By Bob Fleck
Once a year, the Committee of the International League of Antiquarian Booksellers (ILAB) gets together to talk about the problems and challenges facing the League. This Committee consists of the officers of the League that actually do the day-to-day work of this international organization composed of 21 countries. The meeting falls half way between the Presidents Meeting and the Congress, with events held in alternating years in the fall of the year. For the last three years, the Committee Meeting has been held in Gimenelles, a quiet hotel about an hour outside Barcelona.
I go to these meetings as a part of the “corporate memory” of the organization, as I had served on the Committee for many years including a four year stint as President.
The pictures might lead you to think that most of the meeting consists of fun activities surrounded by large meals and an unending supply of the local wine. But don’t be fooled. These laid-back times give all of us the perfect opportunity to talk about the future of antiquarian bookselling and what role the ILAB should play in the lives of the 2000 booksellers who are part of the League.
In attendance were booksellers from the Netherlands, Austria, Germany, France, Australia, England, Denmark, and Tom and Heidi Congalton from the U.S. (Tom is Vice President). The main meeting was held outside in the yard under the trees, beginning at 10 in the morning and lasting until almost 7 at night. We discussed international tariffs and trade restrictions, the role of the book fair in our lives, our new meta-search engine on our web site, consumer protection, and many smaller issues. Outreach to the public and other booksellers via our new electronic newsletter and the possible establishment of a speaker’s bureau were part of our look into the future.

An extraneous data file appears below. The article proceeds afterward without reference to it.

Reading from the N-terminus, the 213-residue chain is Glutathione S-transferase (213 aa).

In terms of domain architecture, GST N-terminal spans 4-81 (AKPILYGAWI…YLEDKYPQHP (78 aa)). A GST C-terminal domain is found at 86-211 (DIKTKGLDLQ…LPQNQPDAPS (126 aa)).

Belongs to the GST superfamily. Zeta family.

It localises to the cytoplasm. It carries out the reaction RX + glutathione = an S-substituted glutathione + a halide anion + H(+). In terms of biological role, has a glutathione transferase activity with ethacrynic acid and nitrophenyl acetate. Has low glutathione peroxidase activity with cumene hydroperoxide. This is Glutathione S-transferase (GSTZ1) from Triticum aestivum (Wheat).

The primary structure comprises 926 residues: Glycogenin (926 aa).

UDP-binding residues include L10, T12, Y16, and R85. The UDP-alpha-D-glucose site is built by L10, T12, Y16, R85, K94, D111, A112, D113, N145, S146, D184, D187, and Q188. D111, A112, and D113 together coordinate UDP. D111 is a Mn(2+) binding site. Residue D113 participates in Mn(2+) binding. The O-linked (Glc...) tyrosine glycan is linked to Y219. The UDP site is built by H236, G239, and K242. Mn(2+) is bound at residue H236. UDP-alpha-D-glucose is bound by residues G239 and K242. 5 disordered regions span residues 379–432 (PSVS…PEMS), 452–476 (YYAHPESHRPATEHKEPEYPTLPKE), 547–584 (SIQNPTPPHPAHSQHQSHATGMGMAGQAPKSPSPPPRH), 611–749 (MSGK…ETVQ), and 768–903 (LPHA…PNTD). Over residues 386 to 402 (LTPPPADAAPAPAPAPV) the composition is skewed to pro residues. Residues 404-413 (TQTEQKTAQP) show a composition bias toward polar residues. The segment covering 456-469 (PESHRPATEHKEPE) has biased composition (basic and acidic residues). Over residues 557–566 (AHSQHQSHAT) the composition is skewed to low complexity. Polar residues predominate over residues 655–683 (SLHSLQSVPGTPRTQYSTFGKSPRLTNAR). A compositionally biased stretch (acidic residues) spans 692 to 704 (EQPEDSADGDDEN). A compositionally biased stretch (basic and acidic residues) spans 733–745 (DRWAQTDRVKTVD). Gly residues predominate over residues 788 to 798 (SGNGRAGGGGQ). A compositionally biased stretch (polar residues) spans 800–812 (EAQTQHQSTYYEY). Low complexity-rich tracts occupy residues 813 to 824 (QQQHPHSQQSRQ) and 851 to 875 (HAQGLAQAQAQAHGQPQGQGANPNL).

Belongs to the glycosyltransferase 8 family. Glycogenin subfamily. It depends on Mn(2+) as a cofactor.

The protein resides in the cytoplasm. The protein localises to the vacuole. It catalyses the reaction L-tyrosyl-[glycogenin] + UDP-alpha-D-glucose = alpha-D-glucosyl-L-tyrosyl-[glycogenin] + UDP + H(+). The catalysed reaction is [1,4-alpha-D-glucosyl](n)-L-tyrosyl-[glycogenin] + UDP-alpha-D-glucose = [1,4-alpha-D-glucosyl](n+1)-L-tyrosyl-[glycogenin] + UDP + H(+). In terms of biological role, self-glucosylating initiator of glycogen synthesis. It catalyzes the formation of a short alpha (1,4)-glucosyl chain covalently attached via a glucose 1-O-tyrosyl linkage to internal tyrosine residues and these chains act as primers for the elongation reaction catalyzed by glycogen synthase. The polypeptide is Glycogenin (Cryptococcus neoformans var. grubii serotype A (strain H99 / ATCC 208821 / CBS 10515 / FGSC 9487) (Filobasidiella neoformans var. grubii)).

All this was done in the most congenial manner as we have come to know each other through our years of attending Congresses and our work on the Committee. We have truly become friends. None of us will forget my wife Millie leading the cheerleaders of the “Rest of the World” soccer team when playing the Italian team during our last congress in Bologna (we lost). She had organized cheerleaders from countries across the world including the wonderful Mrs. Nitta, wife of Mitsu Nitta of Japan (Yushodo) and had them all prancing along the sideline while waving home-made pom-poms.
The article was posted in the Oak Knoll Biblio Blog and is presented here by permission of the author.
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